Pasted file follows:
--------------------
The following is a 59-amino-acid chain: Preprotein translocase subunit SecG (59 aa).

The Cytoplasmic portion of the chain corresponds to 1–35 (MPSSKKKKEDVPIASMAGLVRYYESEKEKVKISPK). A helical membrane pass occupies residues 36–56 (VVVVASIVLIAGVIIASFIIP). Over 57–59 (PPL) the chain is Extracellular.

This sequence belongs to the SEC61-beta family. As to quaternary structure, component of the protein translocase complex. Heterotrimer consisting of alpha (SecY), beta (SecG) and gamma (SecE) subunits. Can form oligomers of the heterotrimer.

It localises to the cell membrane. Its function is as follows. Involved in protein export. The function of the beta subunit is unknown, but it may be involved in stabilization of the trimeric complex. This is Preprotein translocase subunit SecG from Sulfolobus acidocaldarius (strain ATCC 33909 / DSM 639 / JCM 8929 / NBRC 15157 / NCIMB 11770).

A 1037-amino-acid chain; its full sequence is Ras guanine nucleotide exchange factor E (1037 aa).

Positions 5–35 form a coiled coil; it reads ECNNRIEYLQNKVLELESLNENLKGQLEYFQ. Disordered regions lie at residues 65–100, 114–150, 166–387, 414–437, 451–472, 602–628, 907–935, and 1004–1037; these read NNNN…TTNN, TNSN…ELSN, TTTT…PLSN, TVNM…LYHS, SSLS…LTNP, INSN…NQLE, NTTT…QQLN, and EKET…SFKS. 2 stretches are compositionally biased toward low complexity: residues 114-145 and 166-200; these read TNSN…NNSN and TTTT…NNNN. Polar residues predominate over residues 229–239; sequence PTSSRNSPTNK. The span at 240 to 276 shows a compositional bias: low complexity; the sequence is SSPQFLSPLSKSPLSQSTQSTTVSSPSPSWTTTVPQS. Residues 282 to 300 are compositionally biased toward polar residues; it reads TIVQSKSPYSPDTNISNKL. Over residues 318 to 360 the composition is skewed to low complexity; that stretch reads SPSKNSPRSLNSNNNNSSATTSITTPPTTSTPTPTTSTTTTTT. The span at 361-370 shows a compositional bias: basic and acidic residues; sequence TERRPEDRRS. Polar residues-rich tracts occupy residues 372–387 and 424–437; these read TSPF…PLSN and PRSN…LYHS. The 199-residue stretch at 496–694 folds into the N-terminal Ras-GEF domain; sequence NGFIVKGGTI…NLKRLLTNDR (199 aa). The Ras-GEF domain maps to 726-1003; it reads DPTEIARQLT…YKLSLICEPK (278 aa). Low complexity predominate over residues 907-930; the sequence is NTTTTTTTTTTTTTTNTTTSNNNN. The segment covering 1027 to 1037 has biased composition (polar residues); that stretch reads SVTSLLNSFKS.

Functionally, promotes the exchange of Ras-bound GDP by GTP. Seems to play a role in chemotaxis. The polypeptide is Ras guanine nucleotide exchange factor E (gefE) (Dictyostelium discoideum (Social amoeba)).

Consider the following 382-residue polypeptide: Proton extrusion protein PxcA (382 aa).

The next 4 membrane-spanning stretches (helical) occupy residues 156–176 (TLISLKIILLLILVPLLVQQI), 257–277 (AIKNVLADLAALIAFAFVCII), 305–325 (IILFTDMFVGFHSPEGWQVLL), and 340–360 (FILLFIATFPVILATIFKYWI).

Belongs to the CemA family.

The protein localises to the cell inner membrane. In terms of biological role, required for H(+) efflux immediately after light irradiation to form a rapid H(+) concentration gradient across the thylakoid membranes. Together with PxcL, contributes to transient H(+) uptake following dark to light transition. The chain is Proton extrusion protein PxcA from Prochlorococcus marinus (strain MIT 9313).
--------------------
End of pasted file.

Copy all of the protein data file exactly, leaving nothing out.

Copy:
The following is a 59-amino-acid chain: Preprotein translocase subunit SecG (59 aa).

The Cytoplasmic portion of the chain corresponds to 1–35 (MPSSKKKKEDVPIASMAGLVRYYESEKEKVKISPK). A helical membrane pass occupies residues 36–56 (VVVVASIVLIAGVIIASFIIP). Over 57–59 (PPL) the chain is Extracellular.

This sequence belongs to the SEC61-beta family. As to quaternary structure, component of the protein translocase complex. Heterotrimer consisting of alpha (SecY), beta (SecG) and gamma (SecE) subunits. Can form oligomers of the heterotrimer.

It localises to the cell membrane. Its function is as follows. Involved in protein export. The function of the beta subunit is unknown, but it may be involved in stabilization of the trimeric complex. This is Preprotein translocase subunit SecG from Sulfolobus acidocaldarius (strain ATCC 33909 / DSM 639 / JCM 8929 / NBRC 15157 / NCIMB 11770).

A 1037-amino-acid chain; its full sequence is Ras guanine nucleotide exchange factor E (1037 aa).

Positions 5–35 form a coiled coil; it reads ECNNRIEYLQNKVLELESLNENLKGQLEYFQ. Disordered regions lie at residues 65–100, 114–150, 166–387, 414–437, 451–472, 602–628, 907–935, and 1004–1037; these read NNNN…TTNN, TNSN…ELSN, TTTT…PLSN, TVNM…LYHS, SSLS…LTNP, INSN…NQLE, NTTT…QQLN, and EKET…SFKS. 2 stretches are compositionally biased toward low complexity: residues 114-145 and 166-200; these read TNSN…NNSN and TTTT…NNNN. Polar residues predominate over residues 229–239; sequence PTSSRNSPTNK. The span at 240 to 276 shows a compositional bias: low complexity; the sequence is SSPQFLSPLSKSPLSQSTQSTTVSSPSPSWTTTVPQS. Residues 282 to 300 are compositionally biased toward polar residues; it reads TIVQSKSPYSPDTNISNKL. Over residues 318 to 360 the composition is skewed to low complexity; that stretch reads SPSKNSPRSLNSNNNNSSATTSITTPPTTSTPTPTTSTTTTTT. The span at 361-370 shows a compositional bias: basic and acidic residues; sequence TERRPEDRRS. Polar residues-rich tracts occupy residues 372–387 and 424–437; these read TSPF…PLSN and PRSN…LYHS. The 199-residue stretch at 496–694 folds into the N-terminal Ras-GEF domain; sequence NGFIVKGGTI…NLKRLLTNDR (199 aa). The Ras-GEF domain maps to 726-1003; it reads DPTEIARQLT…YKLSLICEPK (278 aa). Low complexity predominate over residues 907-930; the sequence is NTTTTTTTTTTTTTTNTTTSNNNN. The segment covering 1027 to 1037 has biased composition (polar residues); that stretch reads SVTSLLNSFKS.

Functionally, promotes the exchange of Ras-bound GDP by GTP. Seems to play a role in chemotaxis. The polypeptide is Ras guanine nucleotide exchange factor E (gefE) (Dictyostelium discoideum (Social amoeba)).

Consider the following 382-residue polypeptide: Proton extrusion protein PxcA (382 aa).

The next 4 membrane-spanning stretches (helical) occupy residues 156–176 (TLISLKIILLLILVPLLVQQI), 257–277 (AIKNVLADLAALIAFAFVCII), 305–325 (IILFTDMFVGFHSPEGWQVLL), and 340–360 (FILLFIATFPVILATIFKYWI).

Belongs to the CemA family.

The protein localises to the cell inner membrane. In terms of biological role, required for H(+) efflux immediately after light irradiation to form a rapid H(+) concentration gradient across the thylakoid membranes. Together with PxcL, contributes to transient H(+) uptake following dark to light transition. The chain is Proton extrusion protein PxcA from Prochlorococcus marinus (strain MIT 9313).